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The Resurgence of the Tiger Dad: Fathers Pushing Their Daughters – for Whose Good?

With the recent success of the 5-year-old Chinese piano prodigy Chen Anke (陈安可) and the popularity of Indian movie Dangal in the PRC, the phenomenon of dads raising their daughters with strict discipline has become a topic of conversation on Chinese social media. Is the tiger dad making a comeback?

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With the recent success of the 5-year-old Chinese piano prodigy Chen Anke (陈安可) and the popularity of Indian movie Dangal in the PRC, the phenomenon of ‘tiger dads’ raising their daughters with strict discipline has become a topic of conversation on Chinese social media.

On a recent episode of NBC’s Little Big Shots, the 5-year-old Chinese piano prodigy Chen Anke (陈安可) stunned American audiences with her piano skills. On May 30, Pear Video released a detailed interview with Chen’s father, who claimed that “playing the piano is the only way to realize her [Anke’s] life values.”

On the big screen, meanwhile, the Bollywood blockbuster Dangal is a record success at China’s box offices. The movie is based on the true family story of an authoritative father who trains his daughters to become world wrestling champions. The film recently turned into China’s the biggest winner of the box office (1 billion yuan, equals $150 million).

The phenomenon of the ‘tiger mother’, a strict mom who pushes her children to be successful, became popular through the 2011 book Battle Hymn of the Tiger Mother by Amy Chua. Recent trends seem to signal a reevaluation of the stern, disciplinary father. On social media, many wonder why these fathers are pushing their daughters, and for whose good they actually do it.

 

A TOUGH CHILDHOOD

“It’s very possible that she will hate me in the future.”

 

The hashtag “Chinese piano girl stuns American audiences” has occupied the top searching lists on Sina Weibo, with many users praising Anke’s talents and hard efforts.

“Having just learned to play the piano for two years and four months, Anke now is able to play the pieces of grade 10 [the highest level before the ARCT],” Chen’s father Dongzhi Chen proudly told a reporter. He determinedly expressed his goals to train Anke to be a piano master and “the second Lang Lang” to China.

Little Anke playing Bach and Mozart.

This is also what Anke told NBC’s host Steve Harvey when he asked the 5-year-old about her future dreams. But later, when he asked her the question “How did you start to play?”, she replied: “Dad wanted me to.”

Since her American television adventure, Anke has returned to her tightly scheduled life that revolves around the piano. She practices 4 hours a day, takes master’s classes at the Central Conservatory of Music, goes to concerts, and has dinner with fellow piano players. In the evenings when she has dinner with her dad, he makes her watch piano concerts on the computer.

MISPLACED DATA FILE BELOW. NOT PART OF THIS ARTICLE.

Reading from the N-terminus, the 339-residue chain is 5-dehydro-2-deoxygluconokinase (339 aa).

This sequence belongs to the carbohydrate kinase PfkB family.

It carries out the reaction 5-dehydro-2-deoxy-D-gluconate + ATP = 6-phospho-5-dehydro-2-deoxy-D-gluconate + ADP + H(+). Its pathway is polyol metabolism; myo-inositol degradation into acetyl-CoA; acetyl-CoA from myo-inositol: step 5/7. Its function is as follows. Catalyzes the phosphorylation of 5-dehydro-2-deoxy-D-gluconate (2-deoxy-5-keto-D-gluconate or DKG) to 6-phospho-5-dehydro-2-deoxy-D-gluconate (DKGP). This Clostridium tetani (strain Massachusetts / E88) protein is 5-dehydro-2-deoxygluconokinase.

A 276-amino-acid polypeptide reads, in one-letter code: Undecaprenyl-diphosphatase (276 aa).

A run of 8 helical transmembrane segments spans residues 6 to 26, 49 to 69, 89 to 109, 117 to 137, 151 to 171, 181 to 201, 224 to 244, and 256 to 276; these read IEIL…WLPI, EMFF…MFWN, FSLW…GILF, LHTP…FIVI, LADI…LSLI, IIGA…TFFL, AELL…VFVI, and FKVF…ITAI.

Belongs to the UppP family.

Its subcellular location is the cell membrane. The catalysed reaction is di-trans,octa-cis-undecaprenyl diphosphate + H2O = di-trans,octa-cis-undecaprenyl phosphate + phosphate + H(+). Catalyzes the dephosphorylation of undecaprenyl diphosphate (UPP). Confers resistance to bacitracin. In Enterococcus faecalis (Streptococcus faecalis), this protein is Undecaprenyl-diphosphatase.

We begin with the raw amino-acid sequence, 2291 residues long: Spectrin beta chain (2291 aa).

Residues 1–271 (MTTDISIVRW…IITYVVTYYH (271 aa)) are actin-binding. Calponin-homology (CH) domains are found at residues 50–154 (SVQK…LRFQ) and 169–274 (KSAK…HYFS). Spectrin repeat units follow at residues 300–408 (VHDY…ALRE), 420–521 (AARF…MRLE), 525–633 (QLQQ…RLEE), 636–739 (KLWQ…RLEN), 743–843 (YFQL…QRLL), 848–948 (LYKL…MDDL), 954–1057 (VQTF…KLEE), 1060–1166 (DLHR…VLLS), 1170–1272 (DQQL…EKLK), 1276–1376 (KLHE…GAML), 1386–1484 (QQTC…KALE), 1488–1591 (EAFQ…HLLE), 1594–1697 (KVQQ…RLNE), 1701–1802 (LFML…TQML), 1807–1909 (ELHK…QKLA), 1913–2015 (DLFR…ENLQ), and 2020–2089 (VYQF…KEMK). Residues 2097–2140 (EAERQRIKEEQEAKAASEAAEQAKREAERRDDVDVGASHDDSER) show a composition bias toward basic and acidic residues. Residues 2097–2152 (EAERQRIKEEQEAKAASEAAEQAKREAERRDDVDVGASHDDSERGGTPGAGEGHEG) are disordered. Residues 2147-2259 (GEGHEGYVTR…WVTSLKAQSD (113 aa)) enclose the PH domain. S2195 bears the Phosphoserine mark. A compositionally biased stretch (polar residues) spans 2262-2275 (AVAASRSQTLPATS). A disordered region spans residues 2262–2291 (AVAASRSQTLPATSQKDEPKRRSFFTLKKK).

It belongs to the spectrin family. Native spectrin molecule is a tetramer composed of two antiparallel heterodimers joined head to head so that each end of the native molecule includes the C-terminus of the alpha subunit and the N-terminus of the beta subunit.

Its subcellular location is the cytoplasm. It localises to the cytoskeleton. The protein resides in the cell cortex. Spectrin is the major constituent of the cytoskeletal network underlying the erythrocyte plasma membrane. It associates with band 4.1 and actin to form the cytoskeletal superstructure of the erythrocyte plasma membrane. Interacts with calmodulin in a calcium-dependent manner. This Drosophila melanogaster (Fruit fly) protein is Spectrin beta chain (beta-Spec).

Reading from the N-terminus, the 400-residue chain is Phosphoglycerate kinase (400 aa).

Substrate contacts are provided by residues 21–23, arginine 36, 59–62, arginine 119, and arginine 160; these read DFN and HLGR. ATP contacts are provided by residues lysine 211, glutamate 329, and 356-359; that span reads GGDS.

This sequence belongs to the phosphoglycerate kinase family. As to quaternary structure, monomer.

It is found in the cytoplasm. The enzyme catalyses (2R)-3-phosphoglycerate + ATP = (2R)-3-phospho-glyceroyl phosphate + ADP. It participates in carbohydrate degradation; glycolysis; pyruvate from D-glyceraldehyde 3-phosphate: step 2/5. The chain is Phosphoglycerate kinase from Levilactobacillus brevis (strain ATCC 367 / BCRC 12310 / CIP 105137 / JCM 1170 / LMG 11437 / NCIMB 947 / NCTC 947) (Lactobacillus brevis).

In the Pear video (see video below), Anke initially almost seems to be a carefree girl- running around her dad like a butterfly. But the video report also shows how her father continuously sternly warns and commends his daughter to “listen to your father”, stop “fiddling around,” “stop wasting time and play the piano,” or to “show a happy face.”


5-year-old Chinese piano star Chen Anke

The video also includes a short scene where Anke goes downstairs hoping to play with some friends, only to find herself alone: “My friends have probably all forgotten about me,” she says as she silently watches other children play on the basketball field.

Subtitle: “Don’t give me a bitter face.” (Screenshot of Pearvideo.)

“It’s very possible that she will hate me in the future. But I think it is the only way to realize her life values,” Dongzhi Chen says in the video: “I know this is the hardest route for her and I’ve expected the worst. But I believe if she can play the piano well, she will be smart and successful in doing other things too.”

 

UNFULFILLED DREAMS

“I want my daughter to explore the ultimate beauty of music for me.”

 

Being a student of conservatory of music was a dream of Chen himself, but it did not happen because Chen’s family did not have the money for it. He explains: “Therefore, I want my daughter to continue to explore the ultimate beauty of music for me.”

Chen’s story resonates with that of China’s highest-grossing Indian film Dangal (摔跤吧爸爸). In this true story, a former wrestler has the unfulfilled dream to win a gold medal for India. He swears to train his future son to achieve this dream for him. But when he only has daughters, he decides to train them instead to become India’s first female champion wrestlers.

Chinese film poster of Dangal.